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May's PMI Reading: A Likely First Look at 2022 Slowdown

By Connor Lokar on June, 15 2021

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Connor Lokar

As a millennial, Connor brings a new perspective to the world of economics, delivering ITR’s industry-leading accuracy to current C-suite executives while forging connections with the next generation of business leaders.

We love rates-of-change at ITR Economics because they make the subtle seem obvious. The most recent reading for the US ISM PMI (Purchasing Managers Index) is an example of that. On the surface, the May PMI output was a great data point. It came in above the April number, which on a composite basis indicates a broad uptick in activity from the prior month. However, the month-over-month rate-of-change exhibited a barely perceptible shift that we will likely look back on as one of the earliest signals of slowing growth conditions for the economy next year.

Despite the PMI's strong monthly reading, the May 1/12 rate-of-change ticked down to 42.0% from the April level of 45.6%. We have preached often that one month does not make a trend. However, our internal analysis has concluded that it is highly probable that this cyclical peak will hold for the PMI 1/12 rate-of-change. Time – and data – will ultimately tell, but the initial downtick is a notable flash of yellow light in what has been a sea of consistently green data points for the last several quarters.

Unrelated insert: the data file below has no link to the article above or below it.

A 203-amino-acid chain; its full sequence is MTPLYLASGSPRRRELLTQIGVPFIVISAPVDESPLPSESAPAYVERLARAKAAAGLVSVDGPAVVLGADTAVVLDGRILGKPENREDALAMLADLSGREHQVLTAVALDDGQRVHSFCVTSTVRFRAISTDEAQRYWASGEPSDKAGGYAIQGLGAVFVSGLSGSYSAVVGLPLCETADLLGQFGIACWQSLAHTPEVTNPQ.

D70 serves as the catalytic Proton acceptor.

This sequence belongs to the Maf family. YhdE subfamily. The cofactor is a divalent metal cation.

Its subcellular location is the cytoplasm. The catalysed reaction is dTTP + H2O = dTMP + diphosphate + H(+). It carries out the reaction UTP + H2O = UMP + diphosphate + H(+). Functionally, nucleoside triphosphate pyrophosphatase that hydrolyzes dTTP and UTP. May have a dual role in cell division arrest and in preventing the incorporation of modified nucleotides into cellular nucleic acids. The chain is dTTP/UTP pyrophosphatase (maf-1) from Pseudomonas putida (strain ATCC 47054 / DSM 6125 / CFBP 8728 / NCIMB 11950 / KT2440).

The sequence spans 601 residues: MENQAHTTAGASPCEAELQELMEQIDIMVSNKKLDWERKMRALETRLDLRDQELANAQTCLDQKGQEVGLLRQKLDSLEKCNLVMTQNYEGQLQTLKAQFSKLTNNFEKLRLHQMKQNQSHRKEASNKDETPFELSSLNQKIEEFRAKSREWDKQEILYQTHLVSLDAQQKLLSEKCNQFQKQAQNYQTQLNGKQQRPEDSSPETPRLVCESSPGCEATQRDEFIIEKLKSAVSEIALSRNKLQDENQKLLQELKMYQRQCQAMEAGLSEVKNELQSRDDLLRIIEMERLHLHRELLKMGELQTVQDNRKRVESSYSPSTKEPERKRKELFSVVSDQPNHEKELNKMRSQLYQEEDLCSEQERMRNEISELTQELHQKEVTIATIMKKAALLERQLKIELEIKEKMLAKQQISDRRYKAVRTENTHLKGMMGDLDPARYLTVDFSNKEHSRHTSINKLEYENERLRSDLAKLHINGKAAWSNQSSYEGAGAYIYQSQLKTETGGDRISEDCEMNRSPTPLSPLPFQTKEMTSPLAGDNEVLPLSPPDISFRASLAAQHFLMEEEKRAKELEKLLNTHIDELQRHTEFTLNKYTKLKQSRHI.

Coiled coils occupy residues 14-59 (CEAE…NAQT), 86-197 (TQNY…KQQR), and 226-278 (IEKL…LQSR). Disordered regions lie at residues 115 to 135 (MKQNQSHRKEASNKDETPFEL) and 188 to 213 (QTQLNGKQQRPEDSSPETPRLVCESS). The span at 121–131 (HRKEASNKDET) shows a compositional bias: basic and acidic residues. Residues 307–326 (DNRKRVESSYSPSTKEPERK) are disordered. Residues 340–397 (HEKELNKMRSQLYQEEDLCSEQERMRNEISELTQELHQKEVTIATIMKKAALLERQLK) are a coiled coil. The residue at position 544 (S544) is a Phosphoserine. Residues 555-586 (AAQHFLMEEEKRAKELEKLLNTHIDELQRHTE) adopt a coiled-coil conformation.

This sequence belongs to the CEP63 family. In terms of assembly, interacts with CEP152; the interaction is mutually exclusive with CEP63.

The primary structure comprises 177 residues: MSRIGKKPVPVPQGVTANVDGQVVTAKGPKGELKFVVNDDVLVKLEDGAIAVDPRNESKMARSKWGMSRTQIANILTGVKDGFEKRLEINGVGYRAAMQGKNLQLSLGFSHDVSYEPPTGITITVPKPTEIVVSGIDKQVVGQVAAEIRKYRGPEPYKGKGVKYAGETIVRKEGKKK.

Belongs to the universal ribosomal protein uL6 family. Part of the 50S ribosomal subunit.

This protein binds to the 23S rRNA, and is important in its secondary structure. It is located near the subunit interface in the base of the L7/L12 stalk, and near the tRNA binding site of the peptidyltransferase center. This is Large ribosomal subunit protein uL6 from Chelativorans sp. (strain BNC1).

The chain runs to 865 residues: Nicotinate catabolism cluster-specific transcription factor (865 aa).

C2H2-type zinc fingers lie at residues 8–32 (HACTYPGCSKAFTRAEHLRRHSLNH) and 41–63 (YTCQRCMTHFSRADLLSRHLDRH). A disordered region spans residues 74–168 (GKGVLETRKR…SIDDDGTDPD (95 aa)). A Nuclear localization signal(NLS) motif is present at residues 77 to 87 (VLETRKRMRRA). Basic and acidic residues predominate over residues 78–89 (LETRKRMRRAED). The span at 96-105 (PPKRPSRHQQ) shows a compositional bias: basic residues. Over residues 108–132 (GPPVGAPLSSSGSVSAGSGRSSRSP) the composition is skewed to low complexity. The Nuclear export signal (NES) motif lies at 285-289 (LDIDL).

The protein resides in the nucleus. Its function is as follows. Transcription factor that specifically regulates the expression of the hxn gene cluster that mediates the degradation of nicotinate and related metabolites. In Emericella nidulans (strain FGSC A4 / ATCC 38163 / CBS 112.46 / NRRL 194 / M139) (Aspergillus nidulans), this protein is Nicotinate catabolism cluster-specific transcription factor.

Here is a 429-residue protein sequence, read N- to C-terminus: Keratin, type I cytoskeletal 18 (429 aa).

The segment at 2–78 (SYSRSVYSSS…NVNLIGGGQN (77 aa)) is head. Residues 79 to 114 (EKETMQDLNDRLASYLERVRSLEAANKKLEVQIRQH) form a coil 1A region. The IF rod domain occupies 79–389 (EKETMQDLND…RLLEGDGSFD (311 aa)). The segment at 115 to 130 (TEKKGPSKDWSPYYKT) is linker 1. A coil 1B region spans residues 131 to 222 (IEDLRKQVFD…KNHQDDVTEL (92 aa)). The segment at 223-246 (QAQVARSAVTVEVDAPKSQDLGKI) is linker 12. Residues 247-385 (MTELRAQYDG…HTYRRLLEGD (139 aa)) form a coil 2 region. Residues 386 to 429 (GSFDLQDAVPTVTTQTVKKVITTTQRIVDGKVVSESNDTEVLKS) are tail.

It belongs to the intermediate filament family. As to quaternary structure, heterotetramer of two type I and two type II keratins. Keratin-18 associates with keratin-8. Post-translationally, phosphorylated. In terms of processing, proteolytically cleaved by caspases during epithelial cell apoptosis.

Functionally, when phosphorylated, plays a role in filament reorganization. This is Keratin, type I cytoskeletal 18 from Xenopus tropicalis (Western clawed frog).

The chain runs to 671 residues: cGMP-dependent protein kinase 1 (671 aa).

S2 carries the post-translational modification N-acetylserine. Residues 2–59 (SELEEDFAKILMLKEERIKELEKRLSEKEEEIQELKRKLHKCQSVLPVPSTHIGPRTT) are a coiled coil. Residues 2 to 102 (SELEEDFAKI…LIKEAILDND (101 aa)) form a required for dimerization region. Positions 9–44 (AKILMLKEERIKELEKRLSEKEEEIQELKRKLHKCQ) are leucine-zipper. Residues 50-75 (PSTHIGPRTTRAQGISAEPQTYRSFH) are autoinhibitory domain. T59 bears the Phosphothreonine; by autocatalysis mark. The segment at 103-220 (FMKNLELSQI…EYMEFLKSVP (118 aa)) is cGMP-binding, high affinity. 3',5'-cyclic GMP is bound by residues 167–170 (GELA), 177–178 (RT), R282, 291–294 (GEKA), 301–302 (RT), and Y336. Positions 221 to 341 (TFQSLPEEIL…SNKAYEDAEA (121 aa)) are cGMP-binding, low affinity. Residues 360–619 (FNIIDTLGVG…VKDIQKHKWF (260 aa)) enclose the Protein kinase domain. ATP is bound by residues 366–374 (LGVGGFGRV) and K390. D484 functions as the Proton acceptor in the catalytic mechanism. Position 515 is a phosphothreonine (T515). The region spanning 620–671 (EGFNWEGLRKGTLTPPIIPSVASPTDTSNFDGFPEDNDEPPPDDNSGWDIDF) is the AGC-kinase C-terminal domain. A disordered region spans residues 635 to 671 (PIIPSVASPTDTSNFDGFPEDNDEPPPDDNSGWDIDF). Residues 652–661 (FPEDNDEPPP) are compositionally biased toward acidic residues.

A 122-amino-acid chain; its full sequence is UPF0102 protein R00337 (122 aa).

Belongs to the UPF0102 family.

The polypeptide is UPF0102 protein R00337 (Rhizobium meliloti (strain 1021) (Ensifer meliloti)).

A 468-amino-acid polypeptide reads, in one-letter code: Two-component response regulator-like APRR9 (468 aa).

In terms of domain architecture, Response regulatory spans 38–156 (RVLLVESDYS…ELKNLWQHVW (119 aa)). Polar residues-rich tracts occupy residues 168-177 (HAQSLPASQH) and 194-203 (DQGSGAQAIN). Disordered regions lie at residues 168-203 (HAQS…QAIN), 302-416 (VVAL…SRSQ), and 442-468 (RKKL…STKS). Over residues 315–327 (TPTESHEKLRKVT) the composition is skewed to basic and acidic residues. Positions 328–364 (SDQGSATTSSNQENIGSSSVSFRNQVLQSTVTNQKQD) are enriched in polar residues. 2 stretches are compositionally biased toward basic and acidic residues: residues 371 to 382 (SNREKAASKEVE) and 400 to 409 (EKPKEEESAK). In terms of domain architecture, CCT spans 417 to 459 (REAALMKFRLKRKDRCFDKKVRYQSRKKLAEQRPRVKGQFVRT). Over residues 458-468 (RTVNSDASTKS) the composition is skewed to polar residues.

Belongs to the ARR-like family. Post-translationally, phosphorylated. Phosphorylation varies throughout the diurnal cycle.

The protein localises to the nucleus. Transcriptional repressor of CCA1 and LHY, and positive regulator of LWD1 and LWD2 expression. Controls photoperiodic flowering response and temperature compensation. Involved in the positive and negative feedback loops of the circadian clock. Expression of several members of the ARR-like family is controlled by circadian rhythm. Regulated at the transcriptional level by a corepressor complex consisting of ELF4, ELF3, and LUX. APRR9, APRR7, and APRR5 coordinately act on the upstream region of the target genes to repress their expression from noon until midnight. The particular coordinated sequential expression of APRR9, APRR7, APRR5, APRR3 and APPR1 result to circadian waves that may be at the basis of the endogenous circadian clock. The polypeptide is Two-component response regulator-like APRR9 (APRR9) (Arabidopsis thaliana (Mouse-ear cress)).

Purchasing Managers Index

Should it hold, the tentative 1/12 rate-of-change peak shown above would support our expectation that slowing growth conditions will set in for the US economy in the first half of next year. Yes, most businesses will be consumed by Phase B, Accelerating Growth, conditions here in 2021, and the attendant "positive problems." However, a different phase of the business cycle lurks over the horizon for next year – slowing growth.

My personal opinion is that Phase C, Slowing Growth, in the business cycle is when rates-of-change really shine – by leveraging them, we can plainly expose a trend that is, in its initial stages, often barely noticeable. Missing the transition to Phase C can lead to particularly painful decisions for companies that overload at the peak of a business cycle.

Through the balance of 2021, most companies can and will continue to focus on their Phase B Management Objectives™, but this initial downtick in the PMI 1/12 rate-of-change is the first signal of slowing conditions next year and worth your attention. If you’re not sure which Management Objectives you should be utilizing in preparation for Phase C, Slowing Growth, give us a call. We can help.

 

Connor Lokar
Economist

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